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4 Struggles You Only Understand as a Woman New to Recovery

Recovery is a journey of mind, body, and spirit. As women in recovery, our experience is unique.

 

  • Falling asleep with your bed covered in books, pens, and pamphlets: You have a lot to read when you are new in recovery. If you are attending twelve step meetings, you have literature like The Big Book of Alcoholics Anonymous of which you are encouraged to read at least the first 164 pages. As you work the twelve steps with a sponsor, you might read the Twelve Steps and Twelve Traditions to go with it. Your group therapist has given you some packets to work through in order for you to more closely investigate some issues that have come up. Your personal therapist might have recommended you read a specific book to help you in another area. On top of that, you are reading daily meditation books and other inspiring materials to get you through. Recovery comes with homework that you are more than eager to complete because all of it is a part of saving your life. Many nights you fall asleep with your bed littered by books, pens, highlighters, packets, and notebooks. The struggle is real, but worth every single second.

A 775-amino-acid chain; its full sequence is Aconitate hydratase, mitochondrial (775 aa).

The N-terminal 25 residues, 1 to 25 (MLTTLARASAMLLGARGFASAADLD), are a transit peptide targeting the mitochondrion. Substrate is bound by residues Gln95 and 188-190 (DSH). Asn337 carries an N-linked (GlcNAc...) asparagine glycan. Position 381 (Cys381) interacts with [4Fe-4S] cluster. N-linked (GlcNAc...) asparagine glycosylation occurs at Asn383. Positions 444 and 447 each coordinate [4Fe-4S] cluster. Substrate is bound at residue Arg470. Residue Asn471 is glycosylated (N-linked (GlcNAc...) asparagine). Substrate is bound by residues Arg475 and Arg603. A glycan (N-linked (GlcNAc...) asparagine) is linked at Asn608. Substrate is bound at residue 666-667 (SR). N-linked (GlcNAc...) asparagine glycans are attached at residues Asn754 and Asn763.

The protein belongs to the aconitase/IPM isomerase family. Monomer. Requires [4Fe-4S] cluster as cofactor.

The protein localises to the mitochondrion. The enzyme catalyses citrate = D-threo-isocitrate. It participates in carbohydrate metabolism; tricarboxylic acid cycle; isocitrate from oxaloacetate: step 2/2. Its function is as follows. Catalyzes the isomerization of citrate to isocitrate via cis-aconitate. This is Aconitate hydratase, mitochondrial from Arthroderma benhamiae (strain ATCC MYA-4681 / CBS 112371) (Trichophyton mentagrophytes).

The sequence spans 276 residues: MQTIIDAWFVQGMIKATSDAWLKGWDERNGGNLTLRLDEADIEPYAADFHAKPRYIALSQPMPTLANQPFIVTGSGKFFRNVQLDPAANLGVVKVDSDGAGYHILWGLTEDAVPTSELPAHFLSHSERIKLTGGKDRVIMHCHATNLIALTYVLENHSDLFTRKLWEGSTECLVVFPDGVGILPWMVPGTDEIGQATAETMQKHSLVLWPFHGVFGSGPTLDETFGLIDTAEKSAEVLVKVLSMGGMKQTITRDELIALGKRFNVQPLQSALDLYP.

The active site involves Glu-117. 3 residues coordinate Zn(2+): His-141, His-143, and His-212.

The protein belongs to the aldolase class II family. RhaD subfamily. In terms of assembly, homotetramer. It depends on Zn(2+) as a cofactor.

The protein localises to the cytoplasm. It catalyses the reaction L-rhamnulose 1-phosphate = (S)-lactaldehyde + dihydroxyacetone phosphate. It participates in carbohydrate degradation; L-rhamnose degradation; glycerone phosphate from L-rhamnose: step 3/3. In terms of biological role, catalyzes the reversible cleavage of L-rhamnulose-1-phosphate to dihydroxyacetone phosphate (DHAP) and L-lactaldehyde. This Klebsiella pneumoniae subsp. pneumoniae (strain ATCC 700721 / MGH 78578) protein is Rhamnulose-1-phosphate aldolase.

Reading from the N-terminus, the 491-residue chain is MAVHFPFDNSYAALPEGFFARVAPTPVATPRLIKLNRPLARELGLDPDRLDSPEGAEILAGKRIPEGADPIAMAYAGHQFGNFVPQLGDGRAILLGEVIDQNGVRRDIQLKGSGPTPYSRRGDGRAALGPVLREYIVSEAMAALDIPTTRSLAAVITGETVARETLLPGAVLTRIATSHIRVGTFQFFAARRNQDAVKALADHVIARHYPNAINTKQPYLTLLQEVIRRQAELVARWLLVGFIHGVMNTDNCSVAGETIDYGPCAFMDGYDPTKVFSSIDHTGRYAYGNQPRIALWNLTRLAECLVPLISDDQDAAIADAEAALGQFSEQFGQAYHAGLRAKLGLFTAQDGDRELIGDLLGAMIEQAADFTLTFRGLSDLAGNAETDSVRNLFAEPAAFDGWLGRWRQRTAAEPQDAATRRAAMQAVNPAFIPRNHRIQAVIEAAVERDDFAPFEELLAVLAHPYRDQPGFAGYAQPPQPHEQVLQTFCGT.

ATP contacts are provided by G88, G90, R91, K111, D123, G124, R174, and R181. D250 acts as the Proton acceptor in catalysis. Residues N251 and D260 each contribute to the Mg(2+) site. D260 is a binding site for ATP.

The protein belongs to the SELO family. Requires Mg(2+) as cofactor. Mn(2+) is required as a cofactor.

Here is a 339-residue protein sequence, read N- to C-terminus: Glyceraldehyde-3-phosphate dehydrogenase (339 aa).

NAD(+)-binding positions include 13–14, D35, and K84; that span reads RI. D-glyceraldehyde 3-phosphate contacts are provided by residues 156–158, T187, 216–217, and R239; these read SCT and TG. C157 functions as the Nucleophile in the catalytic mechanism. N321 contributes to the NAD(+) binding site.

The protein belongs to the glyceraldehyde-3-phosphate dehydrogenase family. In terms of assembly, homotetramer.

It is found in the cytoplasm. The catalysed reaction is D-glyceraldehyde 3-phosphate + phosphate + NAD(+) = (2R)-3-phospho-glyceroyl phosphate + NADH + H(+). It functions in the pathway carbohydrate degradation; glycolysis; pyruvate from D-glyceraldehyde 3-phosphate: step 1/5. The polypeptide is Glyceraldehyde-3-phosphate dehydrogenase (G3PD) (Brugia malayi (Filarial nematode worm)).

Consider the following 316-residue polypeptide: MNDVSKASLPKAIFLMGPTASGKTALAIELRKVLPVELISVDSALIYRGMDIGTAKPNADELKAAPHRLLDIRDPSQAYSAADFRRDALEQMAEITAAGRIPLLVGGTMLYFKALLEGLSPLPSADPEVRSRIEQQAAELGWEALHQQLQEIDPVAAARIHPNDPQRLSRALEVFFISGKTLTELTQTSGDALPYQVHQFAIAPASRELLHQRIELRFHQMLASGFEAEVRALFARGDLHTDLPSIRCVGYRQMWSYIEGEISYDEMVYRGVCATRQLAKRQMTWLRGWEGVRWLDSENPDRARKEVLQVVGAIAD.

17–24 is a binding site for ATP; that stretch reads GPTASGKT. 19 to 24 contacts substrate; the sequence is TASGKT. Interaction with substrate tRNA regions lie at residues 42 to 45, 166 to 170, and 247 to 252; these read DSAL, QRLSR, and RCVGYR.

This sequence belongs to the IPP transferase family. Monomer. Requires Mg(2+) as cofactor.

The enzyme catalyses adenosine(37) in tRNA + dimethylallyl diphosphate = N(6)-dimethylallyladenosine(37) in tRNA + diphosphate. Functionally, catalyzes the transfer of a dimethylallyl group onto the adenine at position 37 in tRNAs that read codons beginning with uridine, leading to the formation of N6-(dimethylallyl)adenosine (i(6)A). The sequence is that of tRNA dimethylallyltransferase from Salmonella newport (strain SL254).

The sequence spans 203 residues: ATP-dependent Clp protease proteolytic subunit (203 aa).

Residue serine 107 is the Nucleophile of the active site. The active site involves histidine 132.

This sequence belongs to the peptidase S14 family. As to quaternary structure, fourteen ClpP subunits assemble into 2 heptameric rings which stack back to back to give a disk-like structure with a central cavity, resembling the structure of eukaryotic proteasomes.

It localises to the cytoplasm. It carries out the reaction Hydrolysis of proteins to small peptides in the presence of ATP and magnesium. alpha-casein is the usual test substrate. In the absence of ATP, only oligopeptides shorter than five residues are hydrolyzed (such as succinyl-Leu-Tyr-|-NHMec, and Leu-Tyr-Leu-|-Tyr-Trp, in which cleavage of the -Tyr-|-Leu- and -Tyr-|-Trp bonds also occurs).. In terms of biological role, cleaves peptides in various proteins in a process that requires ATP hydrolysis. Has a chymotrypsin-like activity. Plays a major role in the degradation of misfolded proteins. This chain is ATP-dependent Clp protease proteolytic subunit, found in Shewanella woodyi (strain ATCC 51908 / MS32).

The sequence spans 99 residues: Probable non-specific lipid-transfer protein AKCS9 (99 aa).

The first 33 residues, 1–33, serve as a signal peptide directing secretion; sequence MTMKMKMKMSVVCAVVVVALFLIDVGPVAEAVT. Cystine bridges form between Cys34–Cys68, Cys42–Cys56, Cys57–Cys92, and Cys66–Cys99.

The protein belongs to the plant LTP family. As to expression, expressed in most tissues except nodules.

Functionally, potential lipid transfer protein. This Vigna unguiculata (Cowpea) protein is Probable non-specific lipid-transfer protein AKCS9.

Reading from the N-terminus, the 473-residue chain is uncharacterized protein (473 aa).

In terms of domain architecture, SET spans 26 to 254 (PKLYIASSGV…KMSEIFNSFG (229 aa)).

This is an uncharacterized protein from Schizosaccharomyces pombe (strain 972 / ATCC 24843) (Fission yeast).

• Looking into your closet and knowing exactly what to wear: More often, women look into a closet full of clothes and feel at a loss to decide which clothes they want to wear. When you have already spent weeks or months in treatment with a limited amount of clothing, this is not a problem for you. You welcome having only the same things to wear over and over again. Life in early recovery is full of difficult choices. You’re thankful your clothing isn’t one of them.

  • Not being able to have a messy room: Being in treatment, transitional living, or sober living does not allow you to have a messy room. Your room starts to feel a little too chaotic when you let it get out of control. Besides, you likely have weekly and daily chores to keep you accountable to your space and keep your room spotless.

  • Being really, really tired: A nap never felt so good or so necessary as it does in early recovery. Your body is recuperating from years upon years of substance abuse. Even if you lived the healthiest lifestyle possible, your body is still exhausted from the hard work of maintaining chemical dependency on drugs and alcohol. You sleep whenever you can, for hours at a time, and all through the night.

 

 

Villa Tranquil is independently owned and operated by clinicians. Offering women between the ages of 18-65 a unique opportunity to extend the clinical structure of treatment, our private transitional living home provides the serene environment women need to pursue a compassionate, authentic, sober lifestyle. Call us today for information:  (866) 697-7573